Burundi has confirmed that it will attend the EAC Heads of State Summit scheduled for 1 February, in Arusha, giving fresh hope that the bloc will carry on programmes key to the integration agenda. A disgruntled Bujumbura pulled out of the 30 November 2018 summit, citing unresolved matters, forcing a last minute cancellation. A subsequent meeting planned for 27 December 2018 also failed to take place. Now, there is expectations that the February meeting will help unlock programmes and foster EAC integration at a time when observers have predicted a collapse akin to the 1977 one. EAC Secretary General Liberat Mfumukeko was upbeat last week, admitting to reporters in Arusha that the past year was the darkest, but the events at the end of the year heralded a new dawn. [New Year Address 2019EAC still on the right track, says Secretary General]


Trade, infrastructure and innovation postings:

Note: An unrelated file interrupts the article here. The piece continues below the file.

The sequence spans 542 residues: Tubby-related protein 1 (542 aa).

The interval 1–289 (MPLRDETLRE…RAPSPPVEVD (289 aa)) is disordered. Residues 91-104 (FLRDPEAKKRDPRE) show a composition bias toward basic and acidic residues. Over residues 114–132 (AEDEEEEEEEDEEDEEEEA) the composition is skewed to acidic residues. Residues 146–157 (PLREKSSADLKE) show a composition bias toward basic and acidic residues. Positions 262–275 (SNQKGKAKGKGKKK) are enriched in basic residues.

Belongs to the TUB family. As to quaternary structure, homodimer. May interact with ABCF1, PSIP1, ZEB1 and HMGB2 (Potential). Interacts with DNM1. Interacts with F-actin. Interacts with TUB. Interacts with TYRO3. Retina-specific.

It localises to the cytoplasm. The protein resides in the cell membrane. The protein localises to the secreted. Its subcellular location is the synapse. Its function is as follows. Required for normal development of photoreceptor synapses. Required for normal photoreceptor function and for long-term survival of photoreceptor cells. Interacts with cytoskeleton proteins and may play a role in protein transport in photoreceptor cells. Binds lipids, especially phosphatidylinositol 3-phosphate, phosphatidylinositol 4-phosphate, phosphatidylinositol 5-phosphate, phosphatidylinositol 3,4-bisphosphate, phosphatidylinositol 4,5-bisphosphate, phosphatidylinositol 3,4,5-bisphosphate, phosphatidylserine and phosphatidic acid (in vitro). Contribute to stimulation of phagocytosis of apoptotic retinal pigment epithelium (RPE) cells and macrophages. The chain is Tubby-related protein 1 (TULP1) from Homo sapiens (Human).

1. Arkebe Oqubay, Taffere Tesfachew: The journey of Ethiopian Airlines. Despite sceptics who believed Ethiopia lacked the comparative advantage to adopt the latest aviation technologies, Ethiopian Airlines (EAL) has in the past seven decades narrowed the gap between itself and leading global players in the aviation industry by upgrading its technological, organizational, and management capabilities. This paper reviews EAL’s journey to build an internationally competitive airline, explores the challenges and complexities of learning for African firms, and examines implications for capability building and catch-up in late-latecomer countries. One key to EAL’s success was the partnership with a leading global player, TWA. Another was a strong commitment to “Ethiopianization” from an early stage, which increased learning intensity and highlighted the industry’s narrow latitude for poor performance. In the early 21st century, EAL embarked on Vision 2025, at the heart of which are technological capability development, skills formation, aggressive new market development, and commitment to Pan-Africanism. The story shows that African firms can successfully move closer to the productivity frontier in a particularly challenging industry. Extract from the conclusion (pdf): The EAL experience presents a unique example of firm-level learning and catching up in an industry considered alien to a late-latecomer country struggling to reach middle-income level. The relevance of the Ethiopian experience to other 21st century late-latecomers is less clear, depending on country specificity, government commitment, institutional development, and the internal and external policy environments. Broadly, however, a review of the ups and downs in the transformation of EAL from a simple domestic airline into an internationally competitive aviation industry reveals five critical factors.